For consumers, it will be the year we cross the chasm from recreational to clinical application of genetics testing
Wamberg Genomic Advisors (Wamberg), the first independent and trusted intermediary that objectively assesses genomic/genetic test labs and service providers, reports on expectations in genomics/genetics advances in 2019. Wamberg’s technical experts, led by Mark Winham, Chief Scientific and Operating Officer, constantly evaluate relevant scientific trends and genetic testing labs.
Regarding expectations in genomics/genetics for 2019, Winham said, “We expect that 2019 will be known as the year that the public discerns the difference between well-known genetic testing companies focused on genealogy, and those that deliver increasing clinical insights for disease risk and wellness management. For consumers, it will be the year we see the adoption of clinical genetic testing mirror the rise seen in recreational genetics. Notable changes will be an increase in the adoption of genetic risk testing of inherited disease such as cancer and heart disease. Even as we make these advances, we are still at the initial stages of genetic/genomic testing and its application in anticipating disease and determining preventive and care paths for patients.”
Winham noted five major areas of advancement in genetic/genomics in 2019 to include 1) accelerated adoption; 2) interpretation of genomic data; 3) RNA interpretation; 4) liquid biopsy; and 5) reproductive health.
Top-line insights on each of the five are below:
1. Accelerated adoption:
23andMe, Ancestry.com and MyHeritage have led the way from a consumer “recreational” perspective, getting people comfortable with genetics/genomics. Now, companies like Color Genomics, Inc., Invitae, Ambry Genetics, and Myriad Genetics are driving clinical adoption of genetic risk testing in cancer and heart conditions. According to Winham, these companies will help consumers understand that genetic risk testing has far reaching effects in understanding predisposition to disease and resulting approaches to wellness management and treatment. He expects that beyond heart disease and cancer, other chronic diseases of aging are likely to be adopted for genetic risk testing in the next year or two, for example: diabetes. On the other hand, he noted that the adoption of non-medically actionable conditions, including neurological conditions such as dementia, will remain in question by the medical community.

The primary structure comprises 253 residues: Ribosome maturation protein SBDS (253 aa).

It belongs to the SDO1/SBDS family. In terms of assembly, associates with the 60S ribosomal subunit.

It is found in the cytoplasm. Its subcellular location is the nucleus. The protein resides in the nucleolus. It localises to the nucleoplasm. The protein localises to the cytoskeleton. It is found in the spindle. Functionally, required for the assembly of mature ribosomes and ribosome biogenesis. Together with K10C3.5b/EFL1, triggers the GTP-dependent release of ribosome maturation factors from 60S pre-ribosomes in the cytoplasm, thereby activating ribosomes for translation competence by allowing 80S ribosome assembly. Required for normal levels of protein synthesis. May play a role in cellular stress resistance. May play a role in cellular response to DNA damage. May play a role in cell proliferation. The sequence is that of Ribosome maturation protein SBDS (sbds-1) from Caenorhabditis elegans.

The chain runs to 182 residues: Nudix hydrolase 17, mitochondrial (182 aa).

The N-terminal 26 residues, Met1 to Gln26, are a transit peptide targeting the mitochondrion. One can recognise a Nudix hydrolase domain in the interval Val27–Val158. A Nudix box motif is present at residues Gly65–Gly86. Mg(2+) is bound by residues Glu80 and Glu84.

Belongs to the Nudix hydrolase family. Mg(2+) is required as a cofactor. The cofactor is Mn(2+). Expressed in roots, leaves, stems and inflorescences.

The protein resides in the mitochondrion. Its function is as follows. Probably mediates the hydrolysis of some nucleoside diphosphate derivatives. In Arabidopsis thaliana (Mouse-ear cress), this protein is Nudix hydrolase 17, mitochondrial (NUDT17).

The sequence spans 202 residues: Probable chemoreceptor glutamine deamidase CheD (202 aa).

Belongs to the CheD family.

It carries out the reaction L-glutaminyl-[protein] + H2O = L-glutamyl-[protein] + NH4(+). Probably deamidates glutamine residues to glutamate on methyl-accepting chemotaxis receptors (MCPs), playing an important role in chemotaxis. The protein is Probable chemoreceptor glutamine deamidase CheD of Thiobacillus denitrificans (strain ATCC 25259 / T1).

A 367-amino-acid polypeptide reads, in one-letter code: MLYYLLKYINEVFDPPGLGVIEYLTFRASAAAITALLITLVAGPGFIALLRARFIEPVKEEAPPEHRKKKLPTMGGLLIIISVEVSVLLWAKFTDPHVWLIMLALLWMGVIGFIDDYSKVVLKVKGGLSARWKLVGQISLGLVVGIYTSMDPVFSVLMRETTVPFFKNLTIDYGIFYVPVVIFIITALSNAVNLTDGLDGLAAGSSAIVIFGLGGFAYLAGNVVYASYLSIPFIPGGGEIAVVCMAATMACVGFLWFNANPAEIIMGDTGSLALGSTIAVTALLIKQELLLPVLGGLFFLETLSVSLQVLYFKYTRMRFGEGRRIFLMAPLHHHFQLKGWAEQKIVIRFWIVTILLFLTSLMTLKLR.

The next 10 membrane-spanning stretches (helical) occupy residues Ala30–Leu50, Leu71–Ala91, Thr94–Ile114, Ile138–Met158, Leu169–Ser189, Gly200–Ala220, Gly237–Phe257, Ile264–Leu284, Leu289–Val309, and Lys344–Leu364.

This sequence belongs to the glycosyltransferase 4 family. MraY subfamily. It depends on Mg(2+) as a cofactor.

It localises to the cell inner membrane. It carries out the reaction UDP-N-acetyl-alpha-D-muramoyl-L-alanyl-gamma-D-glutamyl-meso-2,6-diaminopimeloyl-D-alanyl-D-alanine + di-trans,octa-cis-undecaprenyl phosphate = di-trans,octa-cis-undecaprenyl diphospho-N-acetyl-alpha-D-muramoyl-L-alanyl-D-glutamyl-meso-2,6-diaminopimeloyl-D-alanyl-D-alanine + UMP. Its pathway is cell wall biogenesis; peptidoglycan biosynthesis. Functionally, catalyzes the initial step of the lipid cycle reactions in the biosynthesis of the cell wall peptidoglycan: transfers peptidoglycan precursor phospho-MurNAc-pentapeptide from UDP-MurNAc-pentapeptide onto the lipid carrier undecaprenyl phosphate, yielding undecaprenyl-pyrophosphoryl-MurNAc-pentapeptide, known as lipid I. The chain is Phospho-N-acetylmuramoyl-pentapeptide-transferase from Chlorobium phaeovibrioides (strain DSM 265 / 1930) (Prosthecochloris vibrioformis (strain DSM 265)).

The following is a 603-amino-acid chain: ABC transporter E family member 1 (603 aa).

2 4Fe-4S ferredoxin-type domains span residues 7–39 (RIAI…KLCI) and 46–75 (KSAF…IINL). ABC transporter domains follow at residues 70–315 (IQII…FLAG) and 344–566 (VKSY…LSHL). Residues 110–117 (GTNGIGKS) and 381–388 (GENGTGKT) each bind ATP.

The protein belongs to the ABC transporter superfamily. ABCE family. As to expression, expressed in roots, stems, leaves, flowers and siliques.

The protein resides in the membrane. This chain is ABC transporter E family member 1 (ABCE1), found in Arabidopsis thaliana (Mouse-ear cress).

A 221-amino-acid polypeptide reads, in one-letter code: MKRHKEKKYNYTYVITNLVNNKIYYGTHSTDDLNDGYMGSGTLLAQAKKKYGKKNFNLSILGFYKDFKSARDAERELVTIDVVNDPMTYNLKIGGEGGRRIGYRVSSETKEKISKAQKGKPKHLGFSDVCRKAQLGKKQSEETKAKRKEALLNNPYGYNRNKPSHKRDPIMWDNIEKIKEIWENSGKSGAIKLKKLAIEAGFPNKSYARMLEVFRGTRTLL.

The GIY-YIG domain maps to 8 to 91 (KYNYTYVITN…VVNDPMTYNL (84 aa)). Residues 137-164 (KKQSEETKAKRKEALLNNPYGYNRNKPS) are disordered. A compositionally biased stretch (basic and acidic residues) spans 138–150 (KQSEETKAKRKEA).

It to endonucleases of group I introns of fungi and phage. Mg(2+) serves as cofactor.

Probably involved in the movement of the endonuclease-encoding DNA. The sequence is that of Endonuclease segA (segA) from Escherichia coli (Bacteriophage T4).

2. Interpretation of Genomic Data
Development and use of Polygenic Risk Scoring (a genome-wide score based on variation in multiple genetic factors for better prediction of genetic risk) will continue to rise. This will be enabled by a mix of machine learning, the generation and access to more genomic data, and access to quality phenotypic data. Polygenic Risk Scoring for heart disease, especially coronary artery disease is going through a step-change right now to identify people at risk. Also, more genomic data will be generated on diverse populations, expanding genomic data beyond that currently derived overwhelmingly from people of European descent.